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PT Corner with Friends

Why do I have to pee all the time?

By Guest Author

May 26, 2022

by Ashley Newton, PT, DPT

 

If your family was anything like mine, before a car trip, my mom would always ask if everyone made sure they had gone to the bathroom. And even if you didn’t have to go at that moment you would make a trip to the bathroom to try to avoid any stops on your car trip. Fast forward to today when lots of adults urinate ‘just in case’ before they go out to the store, feel like they are constantly going to the bathroom, and wait in ridiculous lines to use the toilet. What is going on? Why do people feel the almost constant urge to urinate? The answer is multi-layered, but I will discuss causes that fall into the following categories: neuromuscular, musculoskeletal, and dietary.

 

The first thing that you need to know is that as the bladder fills, we get our first experience of urinary urgency at 50% full. The amount of time it takes a bladder to fill is 2-4 hours! However, the connection between the bladder and the brain is very smart and if someone starts to urinate more frequently, the body starts to experience urinary urgency earlier and earlier. As a result, people feel like they have to go to the bathroom more frequently even though their bladder is not full. The behavior ultimately trains the brain and bladder!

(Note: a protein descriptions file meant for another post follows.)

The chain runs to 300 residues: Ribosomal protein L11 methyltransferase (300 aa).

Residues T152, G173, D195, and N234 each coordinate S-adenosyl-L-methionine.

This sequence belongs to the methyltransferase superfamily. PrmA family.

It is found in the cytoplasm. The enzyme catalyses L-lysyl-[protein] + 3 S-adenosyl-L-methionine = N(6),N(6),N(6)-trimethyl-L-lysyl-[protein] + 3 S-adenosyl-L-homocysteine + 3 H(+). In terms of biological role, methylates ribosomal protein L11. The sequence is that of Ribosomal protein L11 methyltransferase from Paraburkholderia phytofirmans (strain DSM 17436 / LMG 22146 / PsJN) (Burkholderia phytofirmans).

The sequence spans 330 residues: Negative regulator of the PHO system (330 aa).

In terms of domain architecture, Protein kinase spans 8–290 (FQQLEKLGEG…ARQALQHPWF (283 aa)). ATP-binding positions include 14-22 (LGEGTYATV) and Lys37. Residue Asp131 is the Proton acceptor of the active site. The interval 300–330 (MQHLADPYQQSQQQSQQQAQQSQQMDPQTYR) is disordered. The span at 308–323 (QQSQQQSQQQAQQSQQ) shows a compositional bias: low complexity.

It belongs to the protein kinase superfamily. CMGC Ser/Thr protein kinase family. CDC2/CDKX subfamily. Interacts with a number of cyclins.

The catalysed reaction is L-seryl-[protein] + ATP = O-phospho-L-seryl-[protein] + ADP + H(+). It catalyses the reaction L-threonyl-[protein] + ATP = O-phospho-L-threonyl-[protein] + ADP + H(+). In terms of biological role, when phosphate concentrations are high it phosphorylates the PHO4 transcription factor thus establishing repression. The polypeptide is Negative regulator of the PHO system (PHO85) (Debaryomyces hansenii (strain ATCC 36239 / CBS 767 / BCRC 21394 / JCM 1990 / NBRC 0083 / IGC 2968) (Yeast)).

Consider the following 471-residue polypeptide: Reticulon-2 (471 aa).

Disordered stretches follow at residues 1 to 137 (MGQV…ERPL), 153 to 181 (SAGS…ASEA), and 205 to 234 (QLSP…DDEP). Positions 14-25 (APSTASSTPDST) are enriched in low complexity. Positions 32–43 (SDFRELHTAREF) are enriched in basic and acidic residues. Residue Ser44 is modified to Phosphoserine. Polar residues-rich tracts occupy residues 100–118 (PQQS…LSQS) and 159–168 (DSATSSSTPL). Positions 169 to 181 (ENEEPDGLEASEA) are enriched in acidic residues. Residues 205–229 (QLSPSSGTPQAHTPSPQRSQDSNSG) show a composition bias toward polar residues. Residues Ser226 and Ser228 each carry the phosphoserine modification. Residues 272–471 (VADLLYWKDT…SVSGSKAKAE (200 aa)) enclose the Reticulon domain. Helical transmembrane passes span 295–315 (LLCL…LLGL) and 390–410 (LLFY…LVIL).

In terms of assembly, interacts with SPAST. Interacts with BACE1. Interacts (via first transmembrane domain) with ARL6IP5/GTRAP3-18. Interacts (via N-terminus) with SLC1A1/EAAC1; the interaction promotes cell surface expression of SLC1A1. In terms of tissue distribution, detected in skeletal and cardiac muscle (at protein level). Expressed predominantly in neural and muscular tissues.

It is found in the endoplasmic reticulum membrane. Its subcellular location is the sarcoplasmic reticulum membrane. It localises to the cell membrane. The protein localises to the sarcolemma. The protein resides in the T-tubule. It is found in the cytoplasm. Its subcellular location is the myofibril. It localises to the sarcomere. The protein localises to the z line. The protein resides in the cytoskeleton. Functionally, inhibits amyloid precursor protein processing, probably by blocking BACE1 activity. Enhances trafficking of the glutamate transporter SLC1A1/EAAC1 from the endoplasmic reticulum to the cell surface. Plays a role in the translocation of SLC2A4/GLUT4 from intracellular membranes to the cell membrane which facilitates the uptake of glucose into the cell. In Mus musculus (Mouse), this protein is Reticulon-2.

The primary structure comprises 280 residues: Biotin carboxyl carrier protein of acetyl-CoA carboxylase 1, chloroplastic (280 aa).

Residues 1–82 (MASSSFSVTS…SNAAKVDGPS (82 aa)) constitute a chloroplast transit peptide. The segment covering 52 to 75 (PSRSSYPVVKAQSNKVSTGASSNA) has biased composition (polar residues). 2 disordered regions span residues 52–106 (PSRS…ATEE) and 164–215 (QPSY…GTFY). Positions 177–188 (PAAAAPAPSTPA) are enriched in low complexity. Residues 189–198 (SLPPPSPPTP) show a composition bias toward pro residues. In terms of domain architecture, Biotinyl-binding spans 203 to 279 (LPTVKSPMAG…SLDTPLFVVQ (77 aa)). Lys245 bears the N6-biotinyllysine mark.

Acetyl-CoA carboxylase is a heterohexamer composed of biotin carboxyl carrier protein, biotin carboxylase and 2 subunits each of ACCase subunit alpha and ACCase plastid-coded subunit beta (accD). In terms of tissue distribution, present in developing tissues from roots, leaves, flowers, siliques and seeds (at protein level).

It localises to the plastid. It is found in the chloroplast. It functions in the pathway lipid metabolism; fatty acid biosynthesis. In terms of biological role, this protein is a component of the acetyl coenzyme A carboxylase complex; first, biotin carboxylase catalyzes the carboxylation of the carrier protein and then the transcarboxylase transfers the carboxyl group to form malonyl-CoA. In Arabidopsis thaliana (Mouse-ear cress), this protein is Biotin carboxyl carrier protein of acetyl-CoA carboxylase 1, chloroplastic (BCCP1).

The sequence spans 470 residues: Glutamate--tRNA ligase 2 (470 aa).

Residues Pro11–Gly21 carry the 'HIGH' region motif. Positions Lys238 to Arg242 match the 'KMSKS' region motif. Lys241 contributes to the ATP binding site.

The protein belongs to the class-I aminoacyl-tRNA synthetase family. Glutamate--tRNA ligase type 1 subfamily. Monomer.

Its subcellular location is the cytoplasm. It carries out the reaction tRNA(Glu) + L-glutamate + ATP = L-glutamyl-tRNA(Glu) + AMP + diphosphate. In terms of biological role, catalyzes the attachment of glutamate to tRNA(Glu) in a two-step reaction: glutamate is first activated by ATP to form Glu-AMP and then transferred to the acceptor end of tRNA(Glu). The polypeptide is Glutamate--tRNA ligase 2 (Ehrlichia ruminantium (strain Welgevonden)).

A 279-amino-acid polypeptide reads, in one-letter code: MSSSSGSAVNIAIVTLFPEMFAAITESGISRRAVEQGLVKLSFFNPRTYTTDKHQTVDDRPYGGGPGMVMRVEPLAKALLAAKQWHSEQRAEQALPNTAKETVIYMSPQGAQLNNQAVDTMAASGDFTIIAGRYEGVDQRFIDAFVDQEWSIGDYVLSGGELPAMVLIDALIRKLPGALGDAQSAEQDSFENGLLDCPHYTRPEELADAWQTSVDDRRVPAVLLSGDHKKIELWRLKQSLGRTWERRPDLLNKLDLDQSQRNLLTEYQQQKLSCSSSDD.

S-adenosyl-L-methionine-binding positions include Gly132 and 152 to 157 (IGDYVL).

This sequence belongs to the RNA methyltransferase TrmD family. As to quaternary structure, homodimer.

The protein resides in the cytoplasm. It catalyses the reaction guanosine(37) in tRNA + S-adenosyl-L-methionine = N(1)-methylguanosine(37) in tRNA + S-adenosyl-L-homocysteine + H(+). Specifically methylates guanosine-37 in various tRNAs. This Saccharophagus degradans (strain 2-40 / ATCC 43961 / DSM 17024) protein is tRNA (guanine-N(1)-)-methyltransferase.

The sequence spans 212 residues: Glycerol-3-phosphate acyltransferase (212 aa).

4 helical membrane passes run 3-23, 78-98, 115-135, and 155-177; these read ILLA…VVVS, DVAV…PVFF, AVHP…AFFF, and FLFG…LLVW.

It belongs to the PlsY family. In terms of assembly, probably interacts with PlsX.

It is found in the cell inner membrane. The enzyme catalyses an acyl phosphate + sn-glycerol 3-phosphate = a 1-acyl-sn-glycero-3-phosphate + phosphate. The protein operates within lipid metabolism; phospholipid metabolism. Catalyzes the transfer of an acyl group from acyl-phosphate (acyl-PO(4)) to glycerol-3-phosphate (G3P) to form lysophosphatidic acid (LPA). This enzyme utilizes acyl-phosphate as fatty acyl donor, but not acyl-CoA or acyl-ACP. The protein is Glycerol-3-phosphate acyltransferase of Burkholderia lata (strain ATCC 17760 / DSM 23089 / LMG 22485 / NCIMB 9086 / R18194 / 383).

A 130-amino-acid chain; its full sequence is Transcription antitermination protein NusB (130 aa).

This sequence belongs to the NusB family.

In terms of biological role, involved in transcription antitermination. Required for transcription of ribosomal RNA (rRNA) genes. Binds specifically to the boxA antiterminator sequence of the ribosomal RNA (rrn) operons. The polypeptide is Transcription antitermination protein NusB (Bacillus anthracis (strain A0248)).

The bladder is surrounded by a muscle called the detrusor. When the detrusor contracts, it pushes urine out of the bladder. If the detrusor is contracting too much, it gives the sensation of urinary urgency. We also know that fascia suspends the bladder and that the pelvic floor muscles support it. If there are issues with pelvic floor coordination and/or strength, the muscles are not doing their job of supporting the bladder. Dysfunction in the muscles of the pelvic floor can cause urinary urgency as well.

 

Lastly, there are known foods and drinks that cause bladder irritation. Bubbles from seltzer, citrus, coffee, and chocolate, just to name a few. These foods irritate the bladder lining and can cause the sensation of urgency. Now it is important to note that since the urine inside the bladder plays a role in urgency, restricting water in an attempt to not go to the bathroom actually worsens irritation! This actually makes the urine more concentrated and thus more irritating to the bladder wall. 

 

If you feel like you are going to the bathroom ‘all the time’, it may be helpful to consult your local pelvic health physical therapist to retrain the brain and body so that life is not so interrupted by trips to the bathroom.

 

I am excited to share tips and education with you in LYT newsletters to come! Follow me on Instagram @ashleynewton_dpt and @activcoreprinceton_pelvic for weekly content on pelvic floor, the nervous system, yoga, and wellness!

 

Xoxo, 

Ashley

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